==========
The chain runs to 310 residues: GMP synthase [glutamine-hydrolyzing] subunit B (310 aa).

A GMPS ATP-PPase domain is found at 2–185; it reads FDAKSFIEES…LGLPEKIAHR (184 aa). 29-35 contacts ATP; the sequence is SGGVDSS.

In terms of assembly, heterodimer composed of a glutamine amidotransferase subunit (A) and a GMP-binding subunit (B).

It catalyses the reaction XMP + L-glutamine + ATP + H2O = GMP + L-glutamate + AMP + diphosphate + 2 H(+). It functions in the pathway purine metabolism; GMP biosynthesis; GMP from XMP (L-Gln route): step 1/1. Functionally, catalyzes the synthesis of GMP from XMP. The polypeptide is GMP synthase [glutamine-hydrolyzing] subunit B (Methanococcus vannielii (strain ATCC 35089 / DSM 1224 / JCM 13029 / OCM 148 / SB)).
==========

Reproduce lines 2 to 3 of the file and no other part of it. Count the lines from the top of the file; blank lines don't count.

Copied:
A GMPS ATP-PPase domain is found at 2–185; it reads FDAKSFIEES…LGLPEKIAHR (184 aa). 29-35 contacts ATP; the sequence is SGGVDSS.

In terms of assembly, heterodimer composed of a glutamine amidotransferase subunit (A) and a GMP-binding subunit (B).